Monday, January 22, 2018

HCI research and its neglect of complexity and systems

For many years I have wanted to engage in research that is focused on the HCI aspects of large complex interactive systems. But, I have not really done that. Almost everyday I hear stories from family members and friends about their experiences with their office, company and industry software. These are people who work with interactive systems in healthcare, insurance companies, retail, etc. they usually describe systems that have the kind of issues that in contemporary HCI textbooks seem to belong in earlier decades. The field of HCI is almost fully devoted to the kind of interaction that goes on in our private lives and very little in our professional lives.

I live myself in this situation. As an employee in a university, I have to use a number of large and complex systems that, from an HCI perspective, are extraordinary badly designed. As a field, we can, of course, blame the organizations and people who have the responsibility for these types of systems. And we tell them that they should work more in line with modern interaction design. However, even if that would help, it is probably not enough.

HCI research has a responsibility to also approach the dynamic and complex issues that are the consequence of large systems. Some of these issues are organizational and structural, some are related to the complexity of enormous masses of data and information, some are related to efficiency and effectiveness. In many cases, these are issues that are not addressed in contemporary HCI research with its narrow focus on 'user experience', the new and the cool, the interactive life of individuals, etc.

I might be wrong about this, but this 'blind spot' and neglect makes it difficult to argue for a broader societal impact of our research. As long as we only move forward, away from existing large problems, by focusing on the 'next', we are also escaping many of the inescapable aspects of designing complex system in complex environments in a way that would lead to people satisfied with their systems and work support.

4 comments:

vincent lewandowski said...

I also wonder about this. I know this is somewhat unrelated, but what about presentation technologies? The projector/computer presentation technologies, always seems to mess up, which seems especially ironic at technology seminars or conferences.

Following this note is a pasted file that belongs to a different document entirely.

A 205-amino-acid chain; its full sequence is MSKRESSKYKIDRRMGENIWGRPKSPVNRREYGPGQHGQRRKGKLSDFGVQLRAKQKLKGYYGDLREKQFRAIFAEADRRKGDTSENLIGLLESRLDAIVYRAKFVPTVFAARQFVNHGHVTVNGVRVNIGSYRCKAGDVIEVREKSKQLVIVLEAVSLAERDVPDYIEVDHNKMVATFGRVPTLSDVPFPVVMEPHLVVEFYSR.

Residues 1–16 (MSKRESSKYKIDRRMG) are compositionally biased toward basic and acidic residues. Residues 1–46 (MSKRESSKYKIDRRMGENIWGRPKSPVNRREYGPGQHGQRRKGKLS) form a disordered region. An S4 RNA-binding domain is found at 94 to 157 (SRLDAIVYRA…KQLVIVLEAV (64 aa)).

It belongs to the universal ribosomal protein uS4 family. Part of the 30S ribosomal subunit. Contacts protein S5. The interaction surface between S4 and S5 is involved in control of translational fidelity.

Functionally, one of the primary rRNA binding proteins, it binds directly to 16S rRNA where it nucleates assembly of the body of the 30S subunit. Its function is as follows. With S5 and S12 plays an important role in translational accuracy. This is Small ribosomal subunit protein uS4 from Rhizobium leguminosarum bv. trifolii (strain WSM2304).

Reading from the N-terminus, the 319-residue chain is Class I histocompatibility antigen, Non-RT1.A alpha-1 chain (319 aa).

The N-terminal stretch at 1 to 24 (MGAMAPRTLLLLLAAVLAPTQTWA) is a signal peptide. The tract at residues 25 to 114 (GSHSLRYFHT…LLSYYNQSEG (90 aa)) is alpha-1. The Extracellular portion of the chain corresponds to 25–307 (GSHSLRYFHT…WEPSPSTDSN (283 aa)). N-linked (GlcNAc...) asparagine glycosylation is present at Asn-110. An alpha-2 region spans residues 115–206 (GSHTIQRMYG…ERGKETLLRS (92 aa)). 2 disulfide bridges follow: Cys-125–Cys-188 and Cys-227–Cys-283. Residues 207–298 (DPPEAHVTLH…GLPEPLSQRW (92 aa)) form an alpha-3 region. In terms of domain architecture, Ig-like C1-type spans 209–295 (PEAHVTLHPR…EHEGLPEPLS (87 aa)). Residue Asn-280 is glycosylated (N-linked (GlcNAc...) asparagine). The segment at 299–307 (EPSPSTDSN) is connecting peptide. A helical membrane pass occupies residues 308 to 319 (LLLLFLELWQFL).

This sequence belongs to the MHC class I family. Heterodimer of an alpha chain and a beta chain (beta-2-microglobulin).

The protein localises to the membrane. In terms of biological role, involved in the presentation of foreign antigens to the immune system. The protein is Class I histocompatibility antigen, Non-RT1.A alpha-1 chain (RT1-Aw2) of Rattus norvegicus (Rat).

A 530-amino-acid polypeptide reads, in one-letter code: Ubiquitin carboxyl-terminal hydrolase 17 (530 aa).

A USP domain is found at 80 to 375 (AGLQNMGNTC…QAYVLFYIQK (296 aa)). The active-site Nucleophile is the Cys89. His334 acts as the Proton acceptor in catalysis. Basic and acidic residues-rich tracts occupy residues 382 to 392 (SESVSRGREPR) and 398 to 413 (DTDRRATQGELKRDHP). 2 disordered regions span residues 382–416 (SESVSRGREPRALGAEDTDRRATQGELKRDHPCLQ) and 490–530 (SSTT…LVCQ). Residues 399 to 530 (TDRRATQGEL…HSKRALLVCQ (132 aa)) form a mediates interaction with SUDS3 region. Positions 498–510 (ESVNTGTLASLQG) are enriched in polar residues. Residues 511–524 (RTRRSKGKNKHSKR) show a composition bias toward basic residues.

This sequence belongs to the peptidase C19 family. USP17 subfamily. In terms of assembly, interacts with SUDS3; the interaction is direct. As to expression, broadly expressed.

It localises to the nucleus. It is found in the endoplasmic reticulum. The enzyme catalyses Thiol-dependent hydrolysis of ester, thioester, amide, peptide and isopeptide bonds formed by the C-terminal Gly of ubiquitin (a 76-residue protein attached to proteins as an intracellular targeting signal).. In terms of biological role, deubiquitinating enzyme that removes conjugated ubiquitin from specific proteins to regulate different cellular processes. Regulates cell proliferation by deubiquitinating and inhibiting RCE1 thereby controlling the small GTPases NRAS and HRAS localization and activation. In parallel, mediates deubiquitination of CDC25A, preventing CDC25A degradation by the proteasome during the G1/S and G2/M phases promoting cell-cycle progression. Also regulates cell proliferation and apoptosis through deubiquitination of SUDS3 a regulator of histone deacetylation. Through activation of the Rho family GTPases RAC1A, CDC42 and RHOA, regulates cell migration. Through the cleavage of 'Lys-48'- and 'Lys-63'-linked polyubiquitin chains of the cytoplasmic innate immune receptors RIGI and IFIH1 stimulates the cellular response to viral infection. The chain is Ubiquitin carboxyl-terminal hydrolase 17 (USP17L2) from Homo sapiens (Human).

I also wonder if we are not creating more administrative bureaucracy through the types of forms/text-entry/button-clicking that these technologies demand of us. I think you are right when you mention these problems being the consequence of how cumbersome and slow large legacy organizational systems are to adapt to innovations, but maybe we can transition to something more fluid and dynamic? Perhaps this topic is draped in too much boredom and tedium. Maybe moonshots and boundary pushing seem much more fun, so chipping away at yet more administrative snafu's ends up being left to the private sector. I don't know, but please less unwarranted text entry.

Erik Stolterman Bergqvist said...

Hi Vincent,

that is a great comment. I am sure you are right when you say what is "more fun". HCI research seems to leave the "boring" and maybe the most difficult issues to be handled by industry. But it is in that world that most people live in their daily work situations. So we should probably do something....
Erik

Charlotte Lee said...

Hi Erk, I have been doing research on professional work and complex systems. It definitely feels like I’m doing something that is “weird” for HCI but I am pressing ahead because I believe It is important.

Erik Stolterman Bergqvist said...

HI Charlotte
Good to hear from you. And it is great that you do this kind of work. I am also happy to hear that you seem to verify my argument, that there is a blind spot in HCI research. Well, then we have to change that :-)
Erik

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